The VAVA complaint is somewhat different than earlier Epson actions, in that it cites a popular and heavily marketed 4K UST laser projector that typically retails for $2,799, making it by far the most expensive product Epson has publicly targeted with its brightness policing efforts. Despite the VAVA's relatively high ticket, however, it remains one of the least-expensive models in its 4K-resolution laser UST product class and is a competitor to Epson's own laser-driven living room UST projectors, which are rated at 3,600 and 4,000 ISO lumens.

ProjectorCentral reviewed the VAVA 4K in April 2020 and warned readers to ignore the unqualified and seemingly arbitrary 6,000 lumen spec being promoted at the time on VAVA's website, though the company also listed brightness at 2,500 ANSI lumens. VAVA has since removed the 6,000 lumen reference but still cites 2,500 ANSI lumens as the max brightness.

ProjectorCentral's own review measurement came in slightly higher than the cited 2,500 ANSI lumens, but as noted in the review, it was conducted with a handheld luminance meter facing out from the screen and was subject to significant error due to the steep lens angle that prevents consistent measurements with such a device. An alternate measurement, taken directly off the center point of a 92-inch, 1.3 gain white test screen with a light meter designed for that purpose, showed that the projector reflected back a maximum of 54.8 foot-Lamberts in its brightest mode, which would equate to 38.4 ft-L with a perfect 1.0 gain reflector. The projector would be noticeably less bright at 120 inches and much more so at the stated maximum of 150-inches diagonal.

Overall, in our April 2020 standalone review and a December 2020 comparison review, we found the VAVA 4K to be a solidly-built projector with good components and features, but with some notable flaws in its overall color balance and user interface. Although several other competitive projectors, including the Epsons, have brighter light engines, in our tests the VAVA was able to achieve reasonable brightness in moderate ambient light with up to a 100-inch image and was never cited for a lack of brightness in our reviews.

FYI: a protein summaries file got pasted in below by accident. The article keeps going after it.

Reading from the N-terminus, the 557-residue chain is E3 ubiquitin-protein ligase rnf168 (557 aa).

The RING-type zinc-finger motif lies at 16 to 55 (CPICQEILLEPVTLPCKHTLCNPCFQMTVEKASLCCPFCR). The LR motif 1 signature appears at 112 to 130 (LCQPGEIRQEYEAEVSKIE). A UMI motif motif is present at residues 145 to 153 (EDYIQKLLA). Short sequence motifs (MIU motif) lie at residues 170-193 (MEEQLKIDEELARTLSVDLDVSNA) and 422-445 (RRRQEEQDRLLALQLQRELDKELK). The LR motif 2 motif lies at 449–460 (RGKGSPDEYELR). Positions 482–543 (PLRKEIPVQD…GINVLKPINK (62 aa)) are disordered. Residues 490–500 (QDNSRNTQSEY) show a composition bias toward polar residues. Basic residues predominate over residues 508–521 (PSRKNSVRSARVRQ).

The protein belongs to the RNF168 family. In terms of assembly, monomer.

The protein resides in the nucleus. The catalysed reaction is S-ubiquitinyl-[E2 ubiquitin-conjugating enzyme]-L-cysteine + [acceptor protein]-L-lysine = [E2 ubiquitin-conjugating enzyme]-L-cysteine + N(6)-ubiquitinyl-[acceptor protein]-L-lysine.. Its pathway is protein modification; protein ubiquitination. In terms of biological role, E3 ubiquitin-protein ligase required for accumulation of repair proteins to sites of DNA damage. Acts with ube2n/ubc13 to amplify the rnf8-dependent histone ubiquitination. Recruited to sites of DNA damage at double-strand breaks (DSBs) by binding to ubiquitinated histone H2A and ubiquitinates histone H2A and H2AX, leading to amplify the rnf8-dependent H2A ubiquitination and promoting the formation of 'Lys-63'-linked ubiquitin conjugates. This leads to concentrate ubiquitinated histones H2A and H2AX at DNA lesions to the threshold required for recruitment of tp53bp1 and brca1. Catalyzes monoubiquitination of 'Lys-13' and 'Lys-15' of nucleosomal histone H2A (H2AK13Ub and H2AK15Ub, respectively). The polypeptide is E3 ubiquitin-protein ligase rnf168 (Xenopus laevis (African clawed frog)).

Comments (4) Post a Comment
Tomas Corro Posted May 20, 2021 4:01 PM PST
EPSON using the ISO21118, its a joke? what about the CLO LOL. Thanks for the great job.
Ronnie Posted May 21, 2021 1:28 PM PST
Nobody uses white screens anymore and if they do that’s their fault test should be done with what users use !
Rob Sabin, Editor Posted May 21, 2021 1:29 PM PST
Screen isn't really relevant here for purpose of a lumen measurement, Ronnie, which is really a measure of the projector's horsepower and isolated from what affect higher or lower gain, or an ALR contrast-enhancing material, might have on brightness or contrast. But I think the point is well taken. In my subjective review of the VAVA I also used a UST ALR screen with a 0.6 gain. The gain reduced the overall peak brightness but the ambient light rejecting qualities of the screen (as well as its ability to direct all the projector light directly at the viewer rather than spraying it onto the ceiling) really helped the overall image quality.

That said, I'm going to trust that Epson's third-party tests were conducted in an appropriate lab setup with multiple light sensors for the different screen segments that would not be affected like a traditional handheld meter, and that the lumen count did indeed come up about 25% short. My understanding is that ANSI specs allow for a 10% miss (though I could be wrong about that) and we have seen a good number of projectors that come up short by more than 10%. But 25% would be uncommonly high.
Ryan Posted May 22, 2021 9:44 PM PST
What about Epson's 1080p Enhanced projectors? They're not 4k. They're not an enhanced 4k. But I guess they wouldn't sell as well if they called them 1080p Enhanced.

Guess it's a throwing stones in glass houses thing. Or pot meet kettle, kettle meet pot. Are their lawyers bored? Maybe they should spend that money on actually putting 4k in their faux K projectors.